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Q3 2016: Partnerships and Technology Signal the Beginning of a New Era

While some of the issues from earlier this year continue to hold the attention of the industry, partnerships and technology took on a large role this quarter following numerous developments.

 

Manufacturing

The biggest talking point still concerns Volkswagen, which has plunged into legal disarray around the world. Numerous governments have now taken action against the auto-maker for its Dieselgate saga, while locally a class action was instigated and the ACCC took the company to court.

Volkswagen have argued the local government is delaying them from implementing fixes to Australian-delivered vehicles, while the Federal Court cited frustration with the way the manufacturer is cooperating with proceedings. In August, Volkswagen’s operations were further impacted after contractual disputes with its suppliers in Germany and Brazil.

Brexit has resulted in several manufacturers weighing their ongoing operations within the UK, illustrated most by the Japanese government issuing strong advice concerning its contribution to the UK economy.

July 29 marked the final local production run of Ford Falcons, which was recently followed by engine production ceasing on September 26. For now, Holden will shut its engine plant in December this year, a year ahead of the scheduled conclusion of the Commodore range.

Numerous partnerships were also forged during the quarter. Ford signed an agreement with ridesharing business Carhood, which offers motorists free airport parking in exchange for renting out their vehicle. Apple was rumoured to be in discussion with McLaren regarding an acquisition, however this was later denied. Autonomous vehicle partnerships included Volvo and Uber, as well as Hyundai and Google, while Volkswagen will partner with Chinese company Anhui Jianghuai Automobile to develop electric vehicles in China.

Source: Fortune.com

Safety and Environment

Driverless vehicles encountered their first major hurdle during June, with one of Tesla’s vehicles involved in a fatal accident after it was unable to distinguish between a white truck and brightly lit sky.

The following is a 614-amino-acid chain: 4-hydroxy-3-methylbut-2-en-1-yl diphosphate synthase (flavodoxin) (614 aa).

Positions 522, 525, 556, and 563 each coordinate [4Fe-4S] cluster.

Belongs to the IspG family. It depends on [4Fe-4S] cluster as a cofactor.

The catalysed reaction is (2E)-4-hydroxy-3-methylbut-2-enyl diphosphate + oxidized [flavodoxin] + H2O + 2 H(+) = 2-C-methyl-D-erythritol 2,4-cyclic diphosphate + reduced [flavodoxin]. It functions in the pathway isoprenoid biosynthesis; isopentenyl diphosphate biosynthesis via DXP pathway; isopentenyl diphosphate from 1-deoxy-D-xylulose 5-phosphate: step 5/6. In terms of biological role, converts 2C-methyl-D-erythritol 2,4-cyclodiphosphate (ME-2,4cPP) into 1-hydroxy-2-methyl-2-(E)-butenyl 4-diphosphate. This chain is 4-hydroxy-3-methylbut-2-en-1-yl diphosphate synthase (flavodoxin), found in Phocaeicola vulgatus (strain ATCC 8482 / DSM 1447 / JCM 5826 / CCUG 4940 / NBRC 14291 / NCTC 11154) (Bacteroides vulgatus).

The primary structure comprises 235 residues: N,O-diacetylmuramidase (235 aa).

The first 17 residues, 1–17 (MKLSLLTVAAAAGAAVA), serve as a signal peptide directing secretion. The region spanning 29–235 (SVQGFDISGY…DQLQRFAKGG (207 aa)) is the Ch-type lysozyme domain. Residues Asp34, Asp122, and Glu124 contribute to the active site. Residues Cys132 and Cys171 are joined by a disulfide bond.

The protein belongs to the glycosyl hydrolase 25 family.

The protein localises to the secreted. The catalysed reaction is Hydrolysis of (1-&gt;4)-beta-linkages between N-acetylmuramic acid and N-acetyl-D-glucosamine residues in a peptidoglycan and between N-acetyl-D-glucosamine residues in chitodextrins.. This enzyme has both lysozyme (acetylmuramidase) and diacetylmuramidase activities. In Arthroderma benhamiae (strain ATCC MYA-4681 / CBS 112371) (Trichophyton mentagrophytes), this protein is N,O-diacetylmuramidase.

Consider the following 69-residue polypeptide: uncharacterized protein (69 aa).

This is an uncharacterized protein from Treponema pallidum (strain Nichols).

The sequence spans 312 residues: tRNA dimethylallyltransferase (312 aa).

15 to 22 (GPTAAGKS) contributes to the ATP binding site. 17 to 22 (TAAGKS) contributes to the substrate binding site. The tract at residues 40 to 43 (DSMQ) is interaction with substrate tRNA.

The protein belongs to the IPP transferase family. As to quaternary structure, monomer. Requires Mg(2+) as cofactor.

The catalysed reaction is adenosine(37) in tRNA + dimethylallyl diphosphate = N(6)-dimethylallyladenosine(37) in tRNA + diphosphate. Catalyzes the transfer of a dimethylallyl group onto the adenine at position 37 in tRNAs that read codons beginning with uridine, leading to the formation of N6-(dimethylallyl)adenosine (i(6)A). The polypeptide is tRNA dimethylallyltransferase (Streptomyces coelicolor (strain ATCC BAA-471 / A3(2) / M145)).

The AAA announced that it would begin to conduct real-world testing for vehicle tailpipe emissions, coinciding with research from Beyond Zero Emissions, which illustrated the potential for a 6% reduction in greenhouse emissions if all Australians converted to 100% renewable electric vehicles. Supporting the momentum were reports that state governments may soon offer motorists’ incentives to take up renewable electric vehicles, with the federal government also mulling whether to scrap the Luxury Car Tax for such cars.

 

Technology

Despite Tesla’s autonomous vehicle incident, manufacturers still continue to make preparations for self-driving vehicles. Just one example, BMW, in partnership with Intel and Mobileye, are aiming for a 2021 release. Framework preparations are also under way around the world – Australia’s current road network is being mapped for machine-reading; black boxes will be required for such vehicles in Germany; and the US released driverless vehicle safety guidelines.

Meanwhile, other technology developments during the quarter included:

  • Honda developing a car that can detect a driver’s emotions
  • Hyundai and Toyota pushing for hydrogen technology within Australia by 2018
  • Airbus assessing the viability a flying vehicle
  • Audi are currently looking into: in-car Wi-Fi; electric vehicle sales being 25% by 2025; vehicles that communicate with traffic lights; and energy recuperating shock absorbers
  • Infiniti unveiled the world’s first market-ready, variable compression ratio engine
  • The first driverless bus was unveiled in Perth in late August

Audi led the way with innovative technology this quarter

Regulatory Issues

Locally, the NSW government made the controversial decision to boost its support of E10 petrol, which has thus far failed to gain any material traction within the market.

At a broader level, the government’s plan to tackle emissions through stricter standards have led motoring groups to caution drivers about the prospect of cost increases associated with new cars.

Lastly, legal and motoring bodies made renewed calls for the introduction of “lemon laws” to protect new car buyers.

 

 

 

 

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